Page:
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I’m Back

Summer break has finished. Eldest has gone back to school and baby and toddler classes have started again – it’s actually quite nice to be back in a routine!

Over the summer some strange things have happened – both of the girls have developed some new allergies sadly (I sigh as I type this). Eldest One has had more reaction to fresh fruit so the variety of what she can eat is decreasing. Little Two has started to react to peanut now; we were hoping this would not be the case since she was eating it since she was a year old, however over the summer holiday she didn’t have it for a few weeks as Eldest One is allergic to peanut and that seems to have done it. There’s a definite reaction to avocado over the last week and she is also reacting to random things, some of which I can’t quite put my finger on but it could be oranges, tomato and peppers. The trouble is she wants to eat everything all of the time – and that includes the furniture!

We’ve been doing a fair bit of culinary research over the holidays. I’ve taken a few pics so will post them up soon.

Oral Allergy Syndrome: A right pain

My Eldest One has Oral Allergy Syndrome and the number of fresh fruit and vegetables she can eat raw is dwindling as each summer passes by. She used to love eating cherries, strawberries, melon, peaches, apple – in fact any fruit. Not anymore. Because she has hay fever this is causing a cross reaction between pollen and certain fruits/vegetables which when eaten gives her an itchy mouth. Poor One hates it when it happens – this year she started to react to tomatoes which she ate by the bucket load until only a few months ago, and yesterday she ate a raw carrot stick and said her throat was itchy.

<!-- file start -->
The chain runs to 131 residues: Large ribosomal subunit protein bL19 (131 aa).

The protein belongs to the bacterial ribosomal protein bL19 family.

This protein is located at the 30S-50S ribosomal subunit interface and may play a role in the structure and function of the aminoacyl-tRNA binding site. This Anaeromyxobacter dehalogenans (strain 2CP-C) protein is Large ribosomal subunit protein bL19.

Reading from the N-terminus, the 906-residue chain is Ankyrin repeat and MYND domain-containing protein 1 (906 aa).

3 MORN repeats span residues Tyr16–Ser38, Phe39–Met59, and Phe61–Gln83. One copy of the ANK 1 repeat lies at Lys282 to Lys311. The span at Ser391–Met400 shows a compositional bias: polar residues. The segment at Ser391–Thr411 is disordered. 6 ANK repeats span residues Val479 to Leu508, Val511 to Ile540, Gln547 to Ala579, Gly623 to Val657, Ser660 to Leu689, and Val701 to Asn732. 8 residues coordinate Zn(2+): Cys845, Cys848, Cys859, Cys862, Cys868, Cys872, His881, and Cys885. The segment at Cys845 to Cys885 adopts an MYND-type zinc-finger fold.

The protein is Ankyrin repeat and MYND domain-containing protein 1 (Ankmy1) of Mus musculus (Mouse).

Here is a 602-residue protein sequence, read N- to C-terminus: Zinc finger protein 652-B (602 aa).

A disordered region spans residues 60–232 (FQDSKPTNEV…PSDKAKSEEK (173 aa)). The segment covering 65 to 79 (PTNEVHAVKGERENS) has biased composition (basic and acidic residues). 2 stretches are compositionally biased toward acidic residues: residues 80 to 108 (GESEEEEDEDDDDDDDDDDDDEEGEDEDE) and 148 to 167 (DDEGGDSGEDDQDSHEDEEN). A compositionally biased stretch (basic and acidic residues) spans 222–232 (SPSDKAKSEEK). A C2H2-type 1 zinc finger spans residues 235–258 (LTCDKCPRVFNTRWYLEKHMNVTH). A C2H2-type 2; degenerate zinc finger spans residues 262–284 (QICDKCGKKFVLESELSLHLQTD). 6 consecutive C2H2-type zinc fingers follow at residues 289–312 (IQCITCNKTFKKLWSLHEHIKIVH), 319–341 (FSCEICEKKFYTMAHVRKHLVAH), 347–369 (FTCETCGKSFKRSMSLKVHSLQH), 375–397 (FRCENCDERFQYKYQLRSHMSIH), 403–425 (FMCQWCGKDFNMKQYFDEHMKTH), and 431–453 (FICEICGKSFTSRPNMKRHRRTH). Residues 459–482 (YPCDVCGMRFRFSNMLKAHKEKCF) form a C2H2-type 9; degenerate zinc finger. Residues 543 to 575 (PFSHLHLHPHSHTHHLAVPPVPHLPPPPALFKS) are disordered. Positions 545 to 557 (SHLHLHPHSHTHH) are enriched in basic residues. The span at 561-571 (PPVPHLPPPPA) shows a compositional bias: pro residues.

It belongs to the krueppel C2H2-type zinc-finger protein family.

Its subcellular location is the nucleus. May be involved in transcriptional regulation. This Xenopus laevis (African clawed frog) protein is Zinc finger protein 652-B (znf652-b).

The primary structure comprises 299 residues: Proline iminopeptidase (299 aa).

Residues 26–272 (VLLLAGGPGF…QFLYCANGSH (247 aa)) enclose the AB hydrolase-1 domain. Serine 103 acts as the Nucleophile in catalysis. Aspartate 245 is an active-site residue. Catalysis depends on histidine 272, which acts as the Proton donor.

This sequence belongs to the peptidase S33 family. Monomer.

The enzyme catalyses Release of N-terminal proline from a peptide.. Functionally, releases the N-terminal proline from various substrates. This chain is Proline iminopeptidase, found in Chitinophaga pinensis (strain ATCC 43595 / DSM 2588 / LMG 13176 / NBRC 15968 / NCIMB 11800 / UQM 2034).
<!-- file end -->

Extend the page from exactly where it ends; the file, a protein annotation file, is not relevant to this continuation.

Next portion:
I sigh as a write this, because One gets really disappointed when she finds there is yet another thing she cannot eat and then starts getting fearful of trying anything else in case she reacts. There are only a few fruits she can eat fresh now: raspberries, banana, grapes, pomegranate and satsumas. Fortunately cooking or freezing can change the structure so we can still make an apple crumble or freeze the fruit to make a smoothie.

I also suspect Number Two is reacting in a similar way to tomatoes, sugar snaps and potato! It’s all getting very difficult with deciding what both my kids can eat at the same time.

For more information there is some really useful advice on OAS here:

AllergyUK

Cross Reaction Chart